ALBANY, N.Y. – Environmental and political folks reacted with relief and gratitude last week after Gov. Kathy Hochul signed into law a measure that will restrict the dumping of radiological substances into the state’s water bodies.
Holtec International, the entity that now owns, and is in charge of decommissioning, Entergy’s former Indian Point Energy Center in the northern Westchester village of Buchanan, this year unveiled plans to dump thousands of gallons of radioactive wastewater into the Hudson River.
Calling the Hudson one of the state’s “natural treasures,” Hochul declared that it was “critical we stand together to protect it for generations to come.”
Besides the obvious environmental issues, such discharges could have negatively impacted the region’s “economic vitality,” she said, adding that her administration was committed to “working closely with local communities who have advocated so passionately for this cause.”
Holtec had hoped to start dumping the tritium-contaminated water in May.
According to the U.S. Environmental Protection Agency, tritium is a by-product of nuclear fission. When it reacts with oxygen, tritiated water is created.
Tritium can’t be filtered out because it has the same chemical composition as regular water.
However, while the Nuclear Regulatory Commission acknowledges that nuclear plants already “routinely and safely” discharge diluted tritiated water, it agrees that exposure to any amount of radiation presents a health risk.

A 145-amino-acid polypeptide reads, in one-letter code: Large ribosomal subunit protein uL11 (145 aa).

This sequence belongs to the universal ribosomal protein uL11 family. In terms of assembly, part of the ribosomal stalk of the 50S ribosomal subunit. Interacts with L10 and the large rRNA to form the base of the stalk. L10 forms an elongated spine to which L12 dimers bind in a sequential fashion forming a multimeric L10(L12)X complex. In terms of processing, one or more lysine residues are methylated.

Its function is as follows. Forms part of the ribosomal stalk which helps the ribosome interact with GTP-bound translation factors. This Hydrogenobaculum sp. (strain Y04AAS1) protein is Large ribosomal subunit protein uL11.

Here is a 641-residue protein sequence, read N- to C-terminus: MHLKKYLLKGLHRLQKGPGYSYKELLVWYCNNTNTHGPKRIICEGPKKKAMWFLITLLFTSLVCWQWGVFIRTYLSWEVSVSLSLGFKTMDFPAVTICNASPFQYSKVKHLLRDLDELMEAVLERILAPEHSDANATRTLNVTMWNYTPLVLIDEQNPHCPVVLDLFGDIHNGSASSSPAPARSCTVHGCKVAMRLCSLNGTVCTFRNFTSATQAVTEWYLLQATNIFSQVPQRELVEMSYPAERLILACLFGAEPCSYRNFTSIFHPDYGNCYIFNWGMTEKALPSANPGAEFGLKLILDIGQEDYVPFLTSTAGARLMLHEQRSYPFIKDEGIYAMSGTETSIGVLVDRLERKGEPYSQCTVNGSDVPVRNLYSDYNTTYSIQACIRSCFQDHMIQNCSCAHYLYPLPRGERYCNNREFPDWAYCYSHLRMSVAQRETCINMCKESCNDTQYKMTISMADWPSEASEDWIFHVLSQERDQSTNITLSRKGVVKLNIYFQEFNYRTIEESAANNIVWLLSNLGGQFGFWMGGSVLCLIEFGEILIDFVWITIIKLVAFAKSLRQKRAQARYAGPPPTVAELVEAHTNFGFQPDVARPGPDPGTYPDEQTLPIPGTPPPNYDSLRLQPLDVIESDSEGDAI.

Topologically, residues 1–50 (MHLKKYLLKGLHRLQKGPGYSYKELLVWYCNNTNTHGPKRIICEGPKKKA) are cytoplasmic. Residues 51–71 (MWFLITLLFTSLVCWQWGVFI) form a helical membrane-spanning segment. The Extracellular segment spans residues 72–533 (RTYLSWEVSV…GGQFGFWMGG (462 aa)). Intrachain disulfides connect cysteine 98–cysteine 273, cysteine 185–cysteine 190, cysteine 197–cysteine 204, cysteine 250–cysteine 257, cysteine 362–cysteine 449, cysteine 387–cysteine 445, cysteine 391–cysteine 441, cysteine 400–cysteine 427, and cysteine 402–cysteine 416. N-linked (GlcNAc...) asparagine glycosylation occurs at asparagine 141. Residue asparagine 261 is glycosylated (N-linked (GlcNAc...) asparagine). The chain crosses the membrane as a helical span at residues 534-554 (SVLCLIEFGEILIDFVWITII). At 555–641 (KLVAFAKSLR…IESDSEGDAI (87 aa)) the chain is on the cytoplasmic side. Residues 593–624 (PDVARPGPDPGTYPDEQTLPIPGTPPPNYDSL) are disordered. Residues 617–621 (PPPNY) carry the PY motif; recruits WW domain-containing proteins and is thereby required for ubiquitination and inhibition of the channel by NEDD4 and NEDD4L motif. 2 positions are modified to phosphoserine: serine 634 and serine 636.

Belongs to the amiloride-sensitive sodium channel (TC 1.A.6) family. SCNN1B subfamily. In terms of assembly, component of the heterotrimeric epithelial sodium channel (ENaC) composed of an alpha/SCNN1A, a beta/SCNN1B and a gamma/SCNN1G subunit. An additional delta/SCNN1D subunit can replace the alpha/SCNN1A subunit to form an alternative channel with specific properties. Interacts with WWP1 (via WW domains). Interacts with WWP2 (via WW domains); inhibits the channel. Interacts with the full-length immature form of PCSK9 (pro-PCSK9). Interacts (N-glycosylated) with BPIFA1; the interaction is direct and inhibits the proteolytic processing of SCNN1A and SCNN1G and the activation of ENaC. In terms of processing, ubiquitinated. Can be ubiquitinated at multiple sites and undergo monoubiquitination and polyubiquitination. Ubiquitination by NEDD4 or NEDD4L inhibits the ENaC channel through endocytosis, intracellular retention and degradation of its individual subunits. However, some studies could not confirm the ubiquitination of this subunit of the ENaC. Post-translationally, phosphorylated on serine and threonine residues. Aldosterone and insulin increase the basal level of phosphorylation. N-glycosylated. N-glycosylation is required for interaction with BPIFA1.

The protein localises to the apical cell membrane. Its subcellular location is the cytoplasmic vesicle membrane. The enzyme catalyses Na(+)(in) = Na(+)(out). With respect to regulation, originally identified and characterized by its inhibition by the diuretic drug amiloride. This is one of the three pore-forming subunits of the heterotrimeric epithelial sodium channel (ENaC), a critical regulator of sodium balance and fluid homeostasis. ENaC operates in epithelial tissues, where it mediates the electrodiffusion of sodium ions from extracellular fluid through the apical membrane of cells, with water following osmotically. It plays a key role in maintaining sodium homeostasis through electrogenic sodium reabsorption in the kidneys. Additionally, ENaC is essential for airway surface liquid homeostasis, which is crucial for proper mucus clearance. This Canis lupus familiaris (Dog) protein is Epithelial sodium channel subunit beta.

More than 30 municipalities, including Somers and North Salem, reacted to Holtec’s plan by passing resolutions backing the so-called “Save the Hudson” bill.
Strenuous objections to the discharge plan were also raised by groups such as Riverkeeper, Scenic Hudson, and Food & Water Watch.
Numerous rallies and press conferences were held and petitions signed by approximately 500,000 New York residents, according to the bill’s sponsor in the state Assembly, Dana Levenberg (D-Ossining).
Things took on a new urgency at a public forum held by the state’s Decommissioning Oversight Board in July when it was disclosed that the NRC appeared ready to allow Holtec to move forward without waiting for the results of required testing.
Those tests – specifically for strontium-90, which is readily absorbed into the tissues of animals and plants — take about three months to complete.
The fact that Holtec intending to start discharging the water in September was “alarming,” according to a letter sent to Hochul by Chris burdick (D-Bedford) and six other state Assembly members from Westchester.
Hochul also promised to work with the oversight board to identify “feasible and acceptable” alternatives for the disposal of the wastewater so, she said, the decommissioning of the nuclear plant can continue, “jobs can be preserved,” and the site “can be cleaned up in a safe, thorough, a prompt manner.”
Expressing disappointment, Holtec insisted that it still “firmly” believes that the new legislation was “preempted by federal law and that the discharge of monitored, processed, and treated water would not impact the environment or the health and safety of the public.”